A study of young twins in Malawi, in sub-Saharan Africa, finds that bacteria living in the intestine are an underlying cause of a form of severe acute childhood malnutrition.
The research, led by Washington University School of Medicine in St. Louis and reported Feb. 1 in the journal Science, shows how dysfunctional communities of gut microbes conspire with a poor diet to trigger malnutrition.
The discovery is bolstered by additional studies in mice, showing that gut microbes transplanted from malnourished children cause dramatic weight loss and alter metabolism when the animals are fed a nutrient-poor diet.
"The gut microbes of malnourished children and malnourished mice do not appear to mature along a normal, healthy trajectory," says senior author Jeffrey Gordon, MD, director of the Center for Genome Sciences & Systems Biology. "Feeding the children and the mice a high-calorie, nutrient-rich food had a temporary, beneficial effect on their gut microbes, but not enough to repair the dysfunction. Our results suggest we need to devise new strategies to repair gut microbial communities so these children can experience healthy growth and reach their full potential."
Childhood malnutrition is a common problem in Malawi, and while a poor diet clearly plays a critical role, it is not the only factor. Scientists have long puzzled over why some children are afflicted by the condition but not others, even those in the same household who eat the same foods. This has led to the realization that a lack of food alone cannot explain its causes.
The standard treatment is a peanut-based, nutrient-rich therapeutic food, which has helped to reduce deaths from the condition. But the new study shows that the therapeutic food only has a transient effect on the gut microbes. Once the therapeutic food is discontinued, the community of microbes in the intestine and their genes revert to an immature state, in the children and in the mice.
This may explain why many malnourished children gain weight when they are treated with therapeutic food but remain at high risk for stunted growth, neurological problems and even malnutrition and death after treatment is stopped, the researchers say.
The new study followed 317 sets of twins in Malawi for the first three years of their lives. During this time, half of the twin pairs remained healthy, and in the others, either one or both twins developed malnutrition. The researchers focused on children who developed a form of malnutrition called kwashiorkor. The illness is associated with swollen bellies, liver damage, skin ulcerations and loss of appetite, in addition to wasting.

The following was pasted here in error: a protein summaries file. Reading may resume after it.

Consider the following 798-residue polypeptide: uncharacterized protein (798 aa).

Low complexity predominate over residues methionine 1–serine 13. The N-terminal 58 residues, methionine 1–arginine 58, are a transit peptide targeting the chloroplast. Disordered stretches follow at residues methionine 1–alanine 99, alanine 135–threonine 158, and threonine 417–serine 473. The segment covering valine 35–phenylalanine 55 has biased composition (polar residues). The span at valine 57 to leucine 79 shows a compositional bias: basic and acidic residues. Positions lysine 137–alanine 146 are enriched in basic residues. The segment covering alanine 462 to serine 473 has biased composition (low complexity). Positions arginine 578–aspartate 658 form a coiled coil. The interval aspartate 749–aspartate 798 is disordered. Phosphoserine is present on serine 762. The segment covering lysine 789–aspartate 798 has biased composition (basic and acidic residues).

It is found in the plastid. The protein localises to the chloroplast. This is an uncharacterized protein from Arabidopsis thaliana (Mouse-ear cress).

The researchers were particularly interested in twin pairs in which one twin remained healthy and the other became malnourished. This occurred just as often in fraternal twins as identical twins, pointing to a factor other than human genes.
So, Gordon and his team looked to another source of genes - the microbial genes in the gut. These genes extract nutrients and calories from the diet, synthesize vitamins and nutrients and help shape the immune system.
In Malawai, the typical diet consists of a corn-based porridge that lacks sufficient vitamins and minerals. When a child in the study became malnourished, the standard of care was to give both twins the therapeutic food to limit food sharing.
This allowed Gordon to track the gut microbes just before, during and after treatment with the therapeutic food. While the food seemed to kick start maturation of the gut microbiomes of the severely malnourished children, its benefits were only temporary. Four weeks after the therapeutic food was discontinued, the gut microbiomes of the malnourished children either failed to progress or even regressed, while those of the healthy co-twins continued to mature on a normal trajectory.
Delving deeper, the researchers transplanted the gut microbes from healthy and malnourished co-twins into groups of germ-free mice that had been raised under sterile conditions.